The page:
The thing presented should appear to consist in a perfectly regular and natural series of operations; and, when the final effect is produced, it should be capable of instant appreciation. If its appreciation is made to depend upon any conscious mental activity or any effort of memory on the part of the audience, a proper effect can seldom be achieved. If, in order to understand precisely what has happened, the spectators have to reflect, even for a few moments, upon the various stages of procedure which led up to the denouement, it is certain that, from an artistic point of view, the presentation must be unsatisfactory. There must be a lack of unity, in some respect or other. By chance, the audience may happen to have retained an impression of the details relevant to the final issue; and if so the result may be fairly good. That, however, will be an accidental occurrence; and no true artist ever trusts to accident. The effect produced should be, as Pope says, "The result of Art, not Chance." In this connection, the following rule may be stated:--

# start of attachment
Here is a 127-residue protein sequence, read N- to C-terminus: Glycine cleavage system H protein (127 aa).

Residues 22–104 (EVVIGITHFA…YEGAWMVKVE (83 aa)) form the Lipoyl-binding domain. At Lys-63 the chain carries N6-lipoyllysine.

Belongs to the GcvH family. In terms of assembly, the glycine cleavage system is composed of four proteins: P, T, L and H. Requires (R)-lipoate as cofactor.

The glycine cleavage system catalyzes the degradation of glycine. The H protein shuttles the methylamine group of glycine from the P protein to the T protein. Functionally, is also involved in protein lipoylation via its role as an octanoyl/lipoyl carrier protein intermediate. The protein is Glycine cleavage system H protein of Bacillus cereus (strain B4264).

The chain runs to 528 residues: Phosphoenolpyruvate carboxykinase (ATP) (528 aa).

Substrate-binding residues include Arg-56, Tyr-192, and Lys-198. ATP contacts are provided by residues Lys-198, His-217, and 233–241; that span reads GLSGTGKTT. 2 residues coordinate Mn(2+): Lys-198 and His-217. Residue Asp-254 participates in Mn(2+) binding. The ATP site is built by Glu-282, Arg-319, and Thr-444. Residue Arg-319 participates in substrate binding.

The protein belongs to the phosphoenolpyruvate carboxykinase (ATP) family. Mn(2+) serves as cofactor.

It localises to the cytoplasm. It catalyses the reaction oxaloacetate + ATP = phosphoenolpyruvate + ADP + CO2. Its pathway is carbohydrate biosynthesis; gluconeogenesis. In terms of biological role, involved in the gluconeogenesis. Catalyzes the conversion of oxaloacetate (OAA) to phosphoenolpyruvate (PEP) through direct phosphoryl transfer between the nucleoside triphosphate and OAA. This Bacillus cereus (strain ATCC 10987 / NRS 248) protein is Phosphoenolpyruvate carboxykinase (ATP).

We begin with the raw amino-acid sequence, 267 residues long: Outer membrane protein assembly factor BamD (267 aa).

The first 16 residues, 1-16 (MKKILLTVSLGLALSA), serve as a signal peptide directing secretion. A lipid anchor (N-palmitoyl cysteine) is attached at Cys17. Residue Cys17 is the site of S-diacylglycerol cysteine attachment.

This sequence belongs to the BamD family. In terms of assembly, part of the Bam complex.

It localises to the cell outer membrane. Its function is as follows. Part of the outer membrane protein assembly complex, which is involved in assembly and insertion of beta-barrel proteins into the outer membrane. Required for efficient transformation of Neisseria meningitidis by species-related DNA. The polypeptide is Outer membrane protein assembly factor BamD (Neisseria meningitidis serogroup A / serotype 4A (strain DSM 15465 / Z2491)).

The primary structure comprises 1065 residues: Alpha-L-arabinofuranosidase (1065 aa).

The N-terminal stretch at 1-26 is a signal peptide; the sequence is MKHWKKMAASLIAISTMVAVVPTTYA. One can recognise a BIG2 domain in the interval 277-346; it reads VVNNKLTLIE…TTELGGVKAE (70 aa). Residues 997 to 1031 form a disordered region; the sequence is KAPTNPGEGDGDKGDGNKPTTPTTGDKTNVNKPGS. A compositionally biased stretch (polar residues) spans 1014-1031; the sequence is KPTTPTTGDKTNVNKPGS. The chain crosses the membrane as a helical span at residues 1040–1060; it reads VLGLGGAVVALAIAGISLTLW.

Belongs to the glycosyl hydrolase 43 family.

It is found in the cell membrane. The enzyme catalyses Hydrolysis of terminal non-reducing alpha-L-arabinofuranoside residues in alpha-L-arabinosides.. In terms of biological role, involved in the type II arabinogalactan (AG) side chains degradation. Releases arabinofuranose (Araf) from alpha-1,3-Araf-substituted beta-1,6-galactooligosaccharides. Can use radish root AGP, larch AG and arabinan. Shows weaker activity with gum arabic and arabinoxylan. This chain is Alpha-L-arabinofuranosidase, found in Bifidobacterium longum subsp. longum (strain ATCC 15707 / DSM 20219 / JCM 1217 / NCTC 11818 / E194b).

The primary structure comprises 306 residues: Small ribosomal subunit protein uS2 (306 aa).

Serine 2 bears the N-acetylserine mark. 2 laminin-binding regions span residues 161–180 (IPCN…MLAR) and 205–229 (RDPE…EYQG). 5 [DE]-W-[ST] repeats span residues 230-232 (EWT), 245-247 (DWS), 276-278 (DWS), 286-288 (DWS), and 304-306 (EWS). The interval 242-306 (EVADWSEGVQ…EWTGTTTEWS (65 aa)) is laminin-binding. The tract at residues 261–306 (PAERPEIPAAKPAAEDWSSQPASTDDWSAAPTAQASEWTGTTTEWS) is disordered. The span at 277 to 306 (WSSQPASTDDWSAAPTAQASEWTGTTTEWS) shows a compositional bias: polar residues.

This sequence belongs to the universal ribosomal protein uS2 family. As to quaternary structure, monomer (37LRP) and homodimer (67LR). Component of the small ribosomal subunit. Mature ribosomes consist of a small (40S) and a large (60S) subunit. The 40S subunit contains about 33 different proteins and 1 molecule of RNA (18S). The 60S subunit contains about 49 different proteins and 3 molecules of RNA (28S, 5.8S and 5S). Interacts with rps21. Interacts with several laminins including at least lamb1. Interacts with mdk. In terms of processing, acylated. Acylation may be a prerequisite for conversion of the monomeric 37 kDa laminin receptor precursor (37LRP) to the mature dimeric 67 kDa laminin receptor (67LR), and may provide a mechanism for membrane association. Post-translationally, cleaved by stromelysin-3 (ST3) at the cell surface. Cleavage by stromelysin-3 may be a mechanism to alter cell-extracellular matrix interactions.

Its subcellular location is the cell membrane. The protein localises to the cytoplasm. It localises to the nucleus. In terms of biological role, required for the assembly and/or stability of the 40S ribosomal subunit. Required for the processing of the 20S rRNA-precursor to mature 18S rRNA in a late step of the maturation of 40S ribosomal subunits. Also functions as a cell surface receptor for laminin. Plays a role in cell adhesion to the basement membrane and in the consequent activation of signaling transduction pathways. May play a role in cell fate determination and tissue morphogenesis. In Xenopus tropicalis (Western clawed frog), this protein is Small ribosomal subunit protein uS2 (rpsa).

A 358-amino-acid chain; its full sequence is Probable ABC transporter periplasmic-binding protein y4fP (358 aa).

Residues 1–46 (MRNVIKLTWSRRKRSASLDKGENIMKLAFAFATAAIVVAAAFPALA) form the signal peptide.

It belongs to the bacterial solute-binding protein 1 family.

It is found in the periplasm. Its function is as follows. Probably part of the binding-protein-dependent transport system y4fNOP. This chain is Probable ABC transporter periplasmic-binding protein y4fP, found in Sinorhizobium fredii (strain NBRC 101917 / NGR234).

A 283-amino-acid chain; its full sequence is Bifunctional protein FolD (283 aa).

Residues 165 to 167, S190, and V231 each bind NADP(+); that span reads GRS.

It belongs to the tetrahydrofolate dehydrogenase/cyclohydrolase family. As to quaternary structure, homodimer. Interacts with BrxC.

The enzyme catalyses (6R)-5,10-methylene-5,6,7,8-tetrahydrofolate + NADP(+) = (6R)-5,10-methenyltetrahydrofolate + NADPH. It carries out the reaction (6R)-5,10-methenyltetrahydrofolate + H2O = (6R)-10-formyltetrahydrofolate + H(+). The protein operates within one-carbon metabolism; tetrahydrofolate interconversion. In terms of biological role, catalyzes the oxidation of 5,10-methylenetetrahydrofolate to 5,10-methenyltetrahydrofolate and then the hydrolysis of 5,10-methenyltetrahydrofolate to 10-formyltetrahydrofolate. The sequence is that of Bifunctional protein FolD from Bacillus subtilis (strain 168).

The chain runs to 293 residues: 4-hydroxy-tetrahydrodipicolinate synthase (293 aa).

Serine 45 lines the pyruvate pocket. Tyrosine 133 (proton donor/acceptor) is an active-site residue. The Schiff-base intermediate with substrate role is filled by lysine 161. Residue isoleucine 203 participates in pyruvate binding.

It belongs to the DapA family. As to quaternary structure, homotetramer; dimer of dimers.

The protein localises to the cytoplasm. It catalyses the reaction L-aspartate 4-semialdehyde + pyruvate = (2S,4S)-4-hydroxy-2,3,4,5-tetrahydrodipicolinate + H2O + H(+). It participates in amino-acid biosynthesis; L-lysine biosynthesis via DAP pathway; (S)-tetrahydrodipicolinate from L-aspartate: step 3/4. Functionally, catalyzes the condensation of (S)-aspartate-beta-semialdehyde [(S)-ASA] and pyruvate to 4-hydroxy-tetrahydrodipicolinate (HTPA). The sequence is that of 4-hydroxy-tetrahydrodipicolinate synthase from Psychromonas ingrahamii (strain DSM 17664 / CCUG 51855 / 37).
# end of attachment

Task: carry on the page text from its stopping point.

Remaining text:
(4) Never produce two simultaneous effects, and let no effect be obscured by any subsidiary distraction.

Suppose, for instance, a magician were presenting the familiar

"Four Ace Trick"; and, not being an artist, he thought to enhance the effect either by introducing irrelevant manipulations, or by arranging (say) that the disclosure of certain previously selected cards should occur simultaneously with, the discovery of the four aces. What would be the result? In either case, the preliminary operations would introduce an element of confusion, most detrimental to success; and in the second case the simultaneous production of two diverse effects would be absolutely fatal. Distracted by the effort to comprehend two problems at once, the audience would fail to appreciate the significance of either. There would be too much to remember, even if the spectators were prepared to exercise their memory.